Unbalanced Diet

You take in food to provide your body with the necessary nutrients which are inevitable for the proper working of the various systems of the human body. But think once more, do your diet has all the essential nutrients? If your body is not getting the vital nutrients it will not function properly. This is sure to shorten your life span considerably.

Drugs

Taking in drugs and toxic substances is another grave problem. Alcohol and such other intoxicating substances are silent killers of your body organs. Alcohol can cause damage to you heart, liver and such other vital organs. The effect of cardiac and liver problems is well known to every one. Thus the intake of intoxicating substances can shorten your life span dramatically. Not just that, these substances can make the living period itself as painful as hell.

Tobacco

Tobacco also comes under the category of toxic substances. It can destroy the cells in the lungs. Smoking is a major cause of cancer around the world. Chewing of tobacco and other like substances can cause mouth cancer. Once you are affected by these diseases, it will be a great distress not only for you but for the people closer to you also. Smoking is a huge factor that shortens your life span.

Stress

The busy life has a very bad level of stress. Stress has a lot to do with the health of a person. The life of a person can be worth living only if his mind and body work in perfect harmony. The mental breakdown is one of the main reasons which leads people to the habits of alcohol consumption, drugs and smoking. Avoiding stress can work wonders in one’s life. Stress is the sure by-product of this ultra modern era, but there are ways to avoid it. It should be avoided. Otherwise you will be the hunt of many diseases and your life span will also be affected.

Lack of Exercise

With the development of technology the human body is having very less workout. The adverse effects of having less or even zero exercise is very disturbing. If your body is not getting enough exercise, the calories taken in will get deposited in different parts of your body. These unwanted fat deposits will eventually cause health problems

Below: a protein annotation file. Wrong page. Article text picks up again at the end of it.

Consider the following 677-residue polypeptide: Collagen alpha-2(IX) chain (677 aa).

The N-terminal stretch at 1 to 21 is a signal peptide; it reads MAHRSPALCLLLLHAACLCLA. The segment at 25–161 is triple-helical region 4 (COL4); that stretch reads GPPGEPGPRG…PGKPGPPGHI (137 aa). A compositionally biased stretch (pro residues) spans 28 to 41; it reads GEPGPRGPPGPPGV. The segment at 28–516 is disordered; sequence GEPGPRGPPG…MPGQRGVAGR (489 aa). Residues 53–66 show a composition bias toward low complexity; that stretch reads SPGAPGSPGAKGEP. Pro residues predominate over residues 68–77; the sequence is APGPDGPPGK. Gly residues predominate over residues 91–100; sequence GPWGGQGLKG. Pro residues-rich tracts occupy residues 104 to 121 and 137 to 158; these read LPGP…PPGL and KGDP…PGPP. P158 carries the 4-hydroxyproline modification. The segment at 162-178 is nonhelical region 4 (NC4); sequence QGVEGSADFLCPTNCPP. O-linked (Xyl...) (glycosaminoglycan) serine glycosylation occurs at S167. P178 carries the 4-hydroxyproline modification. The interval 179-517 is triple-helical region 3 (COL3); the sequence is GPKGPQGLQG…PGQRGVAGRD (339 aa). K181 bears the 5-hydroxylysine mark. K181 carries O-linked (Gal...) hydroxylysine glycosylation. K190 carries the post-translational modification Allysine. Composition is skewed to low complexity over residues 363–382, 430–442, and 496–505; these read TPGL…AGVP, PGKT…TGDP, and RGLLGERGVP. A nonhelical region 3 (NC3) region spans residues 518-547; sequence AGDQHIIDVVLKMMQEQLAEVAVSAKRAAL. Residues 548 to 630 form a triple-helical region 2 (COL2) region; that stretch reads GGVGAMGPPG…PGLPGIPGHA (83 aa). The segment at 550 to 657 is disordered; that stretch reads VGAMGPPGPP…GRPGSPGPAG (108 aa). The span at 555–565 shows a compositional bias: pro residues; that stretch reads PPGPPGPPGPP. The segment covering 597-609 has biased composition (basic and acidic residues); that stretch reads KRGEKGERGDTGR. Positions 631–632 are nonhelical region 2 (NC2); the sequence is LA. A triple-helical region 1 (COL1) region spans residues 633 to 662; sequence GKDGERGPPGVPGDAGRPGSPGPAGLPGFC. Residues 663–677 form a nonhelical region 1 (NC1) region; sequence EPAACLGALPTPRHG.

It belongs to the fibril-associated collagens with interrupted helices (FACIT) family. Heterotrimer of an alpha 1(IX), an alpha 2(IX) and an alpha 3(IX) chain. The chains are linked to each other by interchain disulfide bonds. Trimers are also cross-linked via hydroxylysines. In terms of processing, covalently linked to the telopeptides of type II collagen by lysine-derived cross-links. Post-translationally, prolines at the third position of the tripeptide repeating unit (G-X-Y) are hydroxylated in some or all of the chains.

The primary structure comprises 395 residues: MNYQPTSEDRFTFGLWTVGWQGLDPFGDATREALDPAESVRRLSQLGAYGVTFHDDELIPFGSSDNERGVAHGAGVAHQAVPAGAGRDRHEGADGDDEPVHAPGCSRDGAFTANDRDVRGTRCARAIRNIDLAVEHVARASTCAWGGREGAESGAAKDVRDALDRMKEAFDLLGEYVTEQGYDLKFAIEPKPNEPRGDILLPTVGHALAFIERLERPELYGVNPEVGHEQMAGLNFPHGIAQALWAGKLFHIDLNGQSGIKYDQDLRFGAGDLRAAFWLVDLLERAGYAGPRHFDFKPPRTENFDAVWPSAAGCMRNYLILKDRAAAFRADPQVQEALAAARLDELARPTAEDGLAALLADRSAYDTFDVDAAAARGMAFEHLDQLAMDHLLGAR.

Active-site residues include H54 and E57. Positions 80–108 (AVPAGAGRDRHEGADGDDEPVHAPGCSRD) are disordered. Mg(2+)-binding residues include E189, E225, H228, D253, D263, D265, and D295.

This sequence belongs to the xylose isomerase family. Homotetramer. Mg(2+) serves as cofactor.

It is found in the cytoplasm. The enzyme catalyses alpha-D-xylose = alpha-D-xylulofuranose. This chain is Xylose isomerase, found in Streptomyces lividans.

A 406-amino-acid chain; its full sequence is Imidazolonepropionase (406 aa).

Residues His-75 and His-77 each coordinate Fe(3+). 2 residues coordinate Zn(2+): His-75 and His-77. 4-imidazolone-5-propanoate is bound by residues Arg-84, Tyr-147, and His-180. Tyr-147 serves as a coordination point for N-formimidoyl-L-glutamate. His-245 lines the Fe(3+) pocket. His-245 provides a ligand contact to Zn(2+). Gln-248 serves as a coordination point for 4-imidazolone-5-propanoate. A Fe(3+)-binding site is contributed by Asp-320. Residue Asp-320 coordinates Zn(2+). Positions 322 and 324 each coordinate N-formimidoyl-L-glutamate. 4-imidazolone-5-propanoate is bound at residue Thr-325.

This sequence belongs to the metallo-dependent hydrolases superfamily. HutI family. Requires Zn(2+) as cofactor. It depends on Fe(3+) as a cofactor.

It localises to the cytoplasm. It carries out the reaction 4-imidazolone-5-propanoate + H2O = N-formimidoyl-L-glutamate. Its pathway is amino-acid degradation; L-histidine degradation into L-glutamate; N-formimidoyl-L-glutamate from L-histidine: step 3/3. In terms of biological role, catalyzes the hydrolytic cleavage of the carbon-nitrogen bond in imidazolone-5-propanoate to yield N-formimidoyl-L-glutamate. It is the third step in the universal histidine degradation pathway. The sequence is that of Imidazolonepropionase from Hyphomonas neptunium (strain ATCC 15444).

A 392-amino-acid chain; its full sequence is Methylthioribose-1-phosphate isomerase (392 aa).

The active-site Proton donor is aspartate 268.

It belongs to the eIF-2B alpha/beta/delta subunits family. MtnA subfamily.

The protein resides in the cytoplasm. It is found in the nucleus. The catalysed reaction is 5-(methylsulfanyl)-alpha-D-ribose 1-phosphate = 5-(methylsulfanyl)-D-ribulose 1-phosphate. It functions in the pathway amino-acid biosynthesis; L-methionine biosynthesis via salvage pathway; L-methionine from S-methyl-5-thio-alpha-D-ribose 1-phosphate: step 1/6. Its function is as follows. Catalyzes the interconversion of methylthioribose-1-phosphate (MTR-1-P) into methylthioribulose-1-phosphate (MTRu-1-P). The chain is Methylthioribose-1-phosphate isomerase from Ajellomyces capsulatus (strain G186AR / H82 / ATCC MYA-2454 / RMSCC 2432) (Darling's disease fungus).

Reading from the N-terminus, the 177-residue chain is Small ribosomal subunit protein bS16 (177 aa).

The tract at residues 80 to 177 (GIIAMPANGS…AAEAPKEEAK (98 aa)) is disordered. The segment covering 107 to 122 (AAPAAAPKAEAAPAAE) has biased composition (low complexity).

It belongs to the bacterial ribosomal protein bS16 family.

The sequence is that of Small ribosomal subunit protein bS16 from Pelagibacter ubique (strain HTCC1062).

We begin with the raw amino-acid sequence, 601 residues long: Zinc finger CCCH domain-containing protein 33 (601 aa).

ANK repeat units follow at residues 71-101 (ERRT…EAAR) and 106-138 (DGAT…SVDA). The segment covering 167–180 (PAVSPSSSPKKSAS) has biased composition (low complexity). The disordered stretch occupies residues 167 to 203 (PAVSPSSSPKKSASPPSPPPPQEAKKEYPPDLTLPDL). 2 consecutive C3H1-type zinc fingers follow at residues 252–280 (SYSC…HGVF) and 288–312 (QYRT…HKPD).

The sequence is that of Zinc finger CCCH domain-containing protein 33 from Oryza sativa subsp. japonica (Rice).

Compromised Immune System – 7 Answers to Frequently Asked Questions About Immune Deficiency

Most of us never really think about what a strong immune system does for quality of life until something happens to weaken it. A compromised immune system means that germs that in the past have been pretty harmless now have the potential to be life threatening. Here are 7 answers to frequently asked questions about an immune system that is no longer functioning the way it should.  

1. What causes the immune system to become weakened?  Some people are born with the condition because of an abnormality in one or more cells, and this is called primary immune deficiency. Others acquire the condition because of poor diet, prolonged stress, consistent lack of sleep, lengthy use of steroids and/or antibiotics, certain types of cancers, and chemotherapy and radiation used to treat cancer.  

2. What are the symptoms? Frequent illness, recurring illness, and difficulty in getting completely better are some of the most common symptoms. If this becomes a pattern for any length of time, seek medical advice to determine the cause. Seeking professional help promptly gives you the best chance of restoring your health.